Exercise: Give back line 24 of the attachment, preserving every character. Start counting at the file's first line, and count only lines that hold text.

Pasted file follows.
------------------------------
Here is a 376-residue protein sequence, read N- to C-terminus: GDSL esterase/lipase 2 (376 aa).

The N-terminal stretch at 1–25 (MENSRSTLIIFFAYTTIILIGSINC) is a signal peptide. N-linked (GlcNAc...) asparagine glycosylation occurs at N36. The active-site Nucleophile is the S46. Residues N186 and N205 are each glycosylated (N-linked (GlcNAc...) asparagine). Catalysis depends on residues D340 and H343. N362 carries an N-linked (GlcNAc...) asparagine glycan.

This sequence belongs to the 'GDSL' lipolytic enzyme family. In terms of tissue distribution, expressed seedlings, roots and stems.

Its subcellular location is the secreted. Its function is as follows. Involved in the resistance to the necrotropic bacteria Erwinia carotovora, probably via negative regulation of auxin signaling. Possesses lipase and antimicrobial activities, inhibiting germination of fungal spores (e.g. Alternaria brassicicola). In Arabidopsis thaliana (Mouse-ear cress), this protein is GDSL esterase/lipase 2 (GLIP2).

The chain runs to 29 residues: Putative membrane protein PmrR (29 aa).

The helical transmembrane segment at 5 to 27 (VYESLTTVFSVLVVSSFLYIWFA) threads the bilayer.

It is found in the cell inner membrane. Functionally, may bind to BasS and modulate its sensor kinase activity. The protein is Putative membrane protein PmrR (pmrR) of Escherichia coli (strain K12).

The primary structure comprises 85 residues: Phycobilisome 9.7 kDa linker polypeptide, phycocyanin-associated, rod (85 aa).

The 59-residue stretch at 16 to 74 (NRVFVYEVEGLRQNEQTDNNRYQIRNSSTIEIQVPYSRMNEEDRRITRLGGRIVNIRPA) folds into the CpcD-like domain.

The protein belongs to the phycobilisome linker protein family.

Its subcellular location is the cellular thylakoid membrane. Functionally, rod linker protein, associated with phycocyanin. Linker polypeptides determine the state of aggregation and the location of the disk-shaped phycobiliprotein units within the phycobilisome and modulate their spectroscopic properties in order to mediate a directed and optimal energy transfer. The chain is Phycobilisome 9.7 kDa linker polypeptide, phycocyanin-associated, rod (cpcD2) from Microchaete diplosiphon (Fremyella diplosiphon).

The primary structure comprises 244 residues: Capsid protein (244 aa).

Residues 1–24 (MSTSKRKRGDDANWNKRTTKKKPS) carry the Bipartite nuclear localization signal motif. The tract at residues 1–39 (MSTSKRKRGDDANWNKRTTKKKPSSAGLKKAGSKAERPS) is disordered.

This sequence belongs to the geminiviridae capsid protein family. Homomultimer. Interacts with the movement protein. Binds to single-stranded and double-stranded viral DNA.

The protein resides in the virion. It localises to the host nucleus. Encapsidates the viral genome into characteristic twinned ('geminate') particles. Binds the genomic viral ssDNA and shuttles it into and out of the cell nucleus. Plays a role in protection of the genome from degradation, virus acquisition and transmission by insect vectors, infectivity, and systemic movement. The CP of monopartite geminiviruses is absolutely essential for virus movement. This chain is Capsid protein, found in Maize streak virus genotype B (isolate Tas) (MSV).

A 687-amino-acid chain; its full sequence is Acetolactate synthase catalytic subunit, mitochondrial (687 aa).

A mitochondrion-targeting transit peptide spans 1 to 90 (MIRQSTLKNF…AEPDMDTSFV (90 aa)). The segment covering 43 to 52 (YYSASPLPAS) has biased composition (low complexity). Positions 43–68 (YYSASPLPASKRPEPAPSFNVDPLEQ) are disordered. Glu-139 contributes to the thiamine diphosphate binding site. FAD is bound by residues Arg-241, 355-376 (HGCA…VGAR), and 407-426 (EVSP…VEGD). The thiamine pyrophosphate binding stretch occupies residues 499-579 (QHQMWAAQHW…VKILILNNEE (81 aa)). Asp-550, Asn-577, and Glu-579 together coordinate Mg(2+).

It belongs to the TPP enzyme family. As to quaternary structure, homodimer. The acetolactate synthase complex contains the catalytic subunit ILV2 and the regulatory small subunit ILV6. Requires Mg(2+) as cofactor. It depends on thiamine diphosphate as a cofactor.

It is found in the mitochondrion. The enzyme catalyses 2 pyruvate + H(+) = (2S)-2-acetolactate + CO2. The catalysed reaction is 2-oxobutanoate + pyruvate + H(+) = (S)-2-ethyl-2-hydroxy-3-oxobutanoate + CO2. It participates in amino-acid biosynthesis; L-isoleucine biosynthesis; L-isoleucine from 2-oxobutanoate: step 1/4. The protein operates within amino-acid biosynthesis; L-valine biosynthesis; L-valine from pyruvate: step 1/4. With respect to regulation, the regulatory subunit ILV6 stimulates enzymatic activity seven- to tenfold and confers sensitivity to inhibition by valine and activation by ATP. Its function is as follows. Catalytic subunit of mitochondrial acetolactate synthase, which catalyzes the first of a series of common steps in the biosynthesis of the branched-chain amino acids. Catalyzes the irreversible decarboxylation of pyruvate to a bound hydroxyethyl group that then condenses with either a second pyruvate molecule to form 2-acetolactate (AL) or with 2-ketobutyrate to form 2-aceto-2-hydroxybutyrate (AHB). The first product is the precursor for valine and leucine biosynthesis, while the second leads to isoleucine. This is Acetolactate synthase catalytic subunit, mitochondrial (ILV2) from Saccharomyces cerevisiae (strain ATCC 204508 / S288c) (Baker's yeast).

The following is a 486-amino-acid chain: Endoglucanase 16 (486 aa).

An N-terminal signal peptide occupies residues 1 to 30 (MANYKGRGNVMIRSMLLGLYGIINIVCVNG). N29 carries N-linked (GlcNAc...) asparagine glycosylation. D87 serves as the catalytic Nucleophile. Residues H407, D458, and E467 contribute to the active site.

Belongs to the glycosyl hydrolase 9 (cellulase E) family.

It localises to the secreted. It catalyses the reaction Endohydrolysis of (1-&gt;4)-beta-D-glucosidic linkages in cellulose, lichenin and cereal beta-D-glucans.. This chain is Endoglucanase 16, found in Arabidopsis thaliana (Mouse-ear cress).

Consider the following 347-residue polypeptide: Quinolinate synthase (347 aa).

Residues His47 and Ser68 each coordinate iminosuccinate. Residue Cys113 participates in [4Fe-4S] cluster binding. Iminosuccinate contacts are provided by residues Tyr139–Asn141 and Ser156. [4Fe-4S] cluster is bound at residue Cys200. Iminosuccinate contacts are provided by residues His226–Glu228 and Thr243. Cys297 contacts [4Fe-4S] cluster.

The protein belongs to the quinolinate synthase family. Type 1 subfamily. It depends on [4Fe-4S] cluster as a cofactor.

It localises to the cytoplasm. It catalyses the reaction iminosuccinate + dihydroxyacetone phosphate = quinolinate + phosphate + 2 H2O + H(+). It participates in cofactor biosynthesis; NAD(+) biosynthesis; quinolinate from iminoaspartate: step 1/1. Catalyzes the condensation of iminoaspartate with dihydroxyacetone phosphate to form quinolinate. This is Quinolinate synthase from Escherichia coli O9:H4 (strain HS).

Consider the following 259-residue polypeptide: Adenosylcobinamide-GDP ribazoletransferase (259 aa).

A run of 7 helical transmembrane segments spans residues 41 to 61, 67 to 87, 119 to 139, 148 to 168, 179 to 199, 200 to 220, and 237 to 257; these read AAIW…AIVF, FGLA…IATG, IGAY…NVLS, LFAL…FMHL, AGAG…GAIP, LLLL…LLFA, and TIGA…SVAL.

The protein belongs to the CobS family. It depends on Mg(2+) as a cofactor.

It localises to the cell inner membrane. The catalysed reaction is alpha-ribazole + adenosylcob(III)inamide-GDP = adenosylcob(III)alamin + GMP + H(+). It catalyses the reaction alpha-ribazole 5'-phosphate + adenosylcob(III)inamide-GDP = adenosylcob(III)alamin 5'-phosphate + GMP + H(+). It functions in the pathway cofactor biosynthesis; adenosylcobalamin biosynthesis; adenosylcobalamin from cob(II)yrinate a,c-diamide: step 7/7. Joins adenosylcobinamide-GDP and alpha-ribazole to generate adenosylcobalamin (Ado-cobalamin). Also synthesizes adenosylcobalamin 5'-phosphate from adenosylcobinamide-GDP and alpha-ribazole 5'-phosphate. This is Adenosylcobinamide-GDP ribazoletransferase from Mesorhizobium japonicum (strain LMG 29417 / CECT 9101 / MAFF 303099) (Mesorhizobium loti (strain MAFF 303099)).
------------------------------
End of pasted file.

Consider the following 347-residue polypeptide: Quinolinate synthase (347 aa).